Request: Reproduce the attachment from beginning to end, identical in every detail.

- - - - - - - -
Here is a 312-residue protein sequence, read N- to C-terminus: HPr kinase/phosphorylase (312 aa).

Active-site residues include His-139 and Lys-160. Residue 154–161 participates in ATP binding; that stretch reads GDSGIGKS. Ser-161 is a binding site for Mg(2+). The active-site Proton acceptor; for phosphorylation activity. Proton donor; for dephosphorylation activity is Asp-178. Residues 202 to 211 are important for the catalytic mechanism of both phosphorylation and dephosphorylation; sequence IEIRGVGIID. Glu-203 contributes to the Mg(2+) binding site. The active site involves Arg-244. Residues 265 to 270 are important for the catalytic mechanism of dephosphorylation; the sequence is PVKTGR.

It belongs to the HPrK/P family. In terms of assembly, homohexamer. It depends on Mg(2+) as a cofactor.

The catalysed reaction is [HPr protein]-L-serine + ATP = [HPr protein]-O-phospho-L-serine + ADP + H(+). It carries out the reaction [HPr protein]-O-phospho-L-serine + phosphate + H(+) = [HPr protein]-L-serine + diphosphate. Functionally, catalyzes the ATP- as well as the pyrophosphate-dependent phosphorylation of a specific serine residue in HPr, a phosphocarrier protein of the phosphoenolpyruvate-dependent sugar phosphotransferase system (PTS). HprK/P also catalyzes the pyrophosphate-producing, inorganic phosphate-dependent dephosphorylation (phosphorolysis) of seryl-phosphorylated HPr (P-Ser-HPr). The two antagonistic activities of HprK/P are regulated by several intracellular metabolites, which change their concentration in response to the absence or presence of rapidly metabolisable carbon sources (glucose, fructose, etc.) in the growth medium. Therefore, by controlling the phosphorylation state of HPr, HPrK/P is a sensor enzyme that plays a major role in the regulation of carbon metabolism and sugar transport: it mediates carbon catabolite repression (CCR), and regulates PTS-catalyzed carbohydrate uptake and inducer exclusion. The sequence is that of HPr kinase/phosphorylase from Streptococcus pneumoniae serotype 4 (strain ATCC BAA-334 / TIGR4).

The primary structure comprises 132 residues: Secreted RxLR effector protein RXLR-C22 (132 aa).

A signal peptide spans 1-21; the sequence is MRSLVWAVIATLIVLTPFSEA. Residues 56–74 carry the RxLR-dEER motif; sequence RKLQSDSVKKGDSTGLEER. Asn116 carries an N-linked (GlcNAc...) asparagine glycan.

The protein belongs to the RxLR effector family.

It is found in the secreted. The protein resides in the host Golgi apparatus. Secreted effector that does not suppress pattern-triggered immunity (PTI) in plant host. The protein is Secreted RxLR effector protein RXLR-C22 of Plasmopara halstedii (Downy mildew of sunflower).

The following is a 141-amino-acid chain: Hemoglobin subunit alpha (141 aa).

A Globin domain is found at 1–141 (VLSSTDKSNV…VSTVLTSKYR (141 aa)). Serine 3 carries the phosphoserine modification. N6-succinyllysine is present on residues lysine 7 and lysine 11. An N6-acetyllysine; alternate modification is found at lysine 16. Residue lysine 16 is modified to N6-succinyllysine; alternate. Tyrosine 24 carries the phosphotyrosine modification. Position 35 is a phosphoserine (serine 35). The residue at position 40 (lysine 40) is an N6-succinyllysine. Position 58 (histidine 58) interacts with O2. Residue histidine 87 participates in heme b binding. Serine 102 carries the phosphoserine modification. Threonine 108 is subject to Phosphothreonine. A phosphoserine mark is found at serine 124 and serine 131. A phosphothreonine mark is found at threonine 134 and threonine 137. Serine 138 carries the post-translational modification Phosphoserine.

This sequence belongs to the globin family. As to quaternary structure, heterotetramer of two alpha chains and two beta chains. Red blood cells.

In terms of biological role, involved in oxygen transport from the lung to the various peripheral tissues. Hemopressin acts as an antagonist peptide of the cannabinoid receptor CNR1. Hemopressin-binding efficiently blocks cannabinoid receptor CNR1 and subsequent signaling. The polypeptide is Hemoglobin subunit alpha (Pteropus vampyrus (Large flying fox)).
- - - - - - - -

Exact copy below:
Here is a 312-residue protein sequence, read N- to C-terminus: HPr kinase/phosphorylase (312 aa).

Active-site residues include His-139 and Lys-160. Residue 154–161 participates in ATP binding; that stretch reads GDSGIGKS. Ser-161 is a binding site for Mg(2+). The active-site Proton acceptor; for phosphorylation activity. Proton donor; for dephosphorylation activity is Asp-178. Residues 202 to 211 are important for the catalytic mechanism of both phosphorylation and dephosphorylation; sequence IEIRGVGIID. Glu-203 contributes to the Mg(2+) binding site. The active site involves Arg-244. Residues 265 to 270 are important for the catalytic mechanism of dephosphorylation; the sequence is PVKTGR.

It belongs to the HPrK/P family. In terms of assembly, homohexamer. It depends on Mg(2+) as a cofactor.

The catalysed reaction is [HPr protein]-L-serine + ATP = [HPr protein]-O-phospho-L-serine + ADP + H(+). It carries out the reaction [HPr protein]-O-phospho-L-serine + phosphate + H(+) = [HPr protein]-L-serine + diphosphate. Functionally, catalyzes the ATP- as well as the pyrophosphate-dependent phosphorylation of a specific serine residue in HPr, a phosphocarrier protein of the phosphoenolpyruvate-dependent sugar phosphotransferase system (PTS). HprK/P also catalyzes the pyrophosphate-producing, inorganic phosphate-dependent dephosphorylation (phosphorolysis) of seryl-phosphorylated HPr (P-Ser-HPr). The two antagonistic activities of HprK/P are regulated by several intracellular metabolites, which change their concentration in response to the absence or presence of rapidly metabolisable carbon sources (glucose, fructose, etc.) in the growth medium. Therefore, by controlling the phosphorylation state of HPr, HPrK/P is a sensor enzyme that plays a major role in the regulation of carbon metabolism and sugar transport: it mediates carbon catabolite repression (CCR), and regulates PTS-catalyzed carbohydrate uptake and inducer exclusion. The sequence is that of HPr kinase/phosphorylase from Streptococcus pneumoniae serotype 4 (strain ATCC BAA-334 / TIGR4).

The primary structure comprises 132 residues: Secreted RxLR effector protein RXLR-C22 (132 aa).

A signal peptide spans 1-21; the sequence is MRSLVWAVIATLIVLTPFSEA. Residues 56–74 carry the RxLR-dEER motif; sequence RKLQSDSVKKGDSTGLEER. Asn116 carries an N-linked (GlcNAc...) asparagine glycan.

The protein belongs to the RxLR effector family.

It is found in the secreted. The protein resides in the host Golgi apparatus. Secreted effector that does not suppress pattern-triggered immunity (PTI) in plant host. The protein is Secreted RxLR effector protein RXLR-C22 of Plasmopara halstedii (Downy mildew of sunflower).

The following is a 141-amino-acid chain: Hemoglobin subunit alpha (141 aa).

A Globin domain is found at 1–141 (VLSSTDKSNV…VSTVLTSKYR (141 aa)). Serine 3 carries the phosphoserine modification. N6-succinyllysine is present on residues lysine 7 and lysine 11. An N6-acetyllysine; alternate modification is found at lysine 16. Residue lysine 16 is modified to N6-succinyllysine; alternate. Tyrosine 24 carries the phosphotyrosine modification. Position 35 is a phosphoserine (serine 35). The residue at position 40 (lysine 40) is an N6-succinyllysine. Position 58 (histidine 58) interacts with O2. Residue histidine 87 participates in heme b binding. Serine 102 carries the phosphoserine modification. Threonine 108 is subject to Phosphothreonine. A phosphoserine mark is found at serine 124 and serine 131. A phosphothreonine mark is found at threonine 134 and threonine 137. Serine 138 carries the post-translational modification Phosphoserine.

This sequence belongs to the globin family. As to quaternary structure, heterotetramer of two alpha chains and two beta chains. Red blood cells.

In terms of biological role, involved in oxygen transport from the lung to the various peripheral tissues. Hemopressin acts as an antagonist peptide of the cannabinoid receptor CNR1. Hemopressin-binding efficiently blocks cannabinoid receptor CNR1 and subsequent signaling. The polypeptide is Hemoglobin subunit alpha (Pteropus vampyrus (Large flying fox)).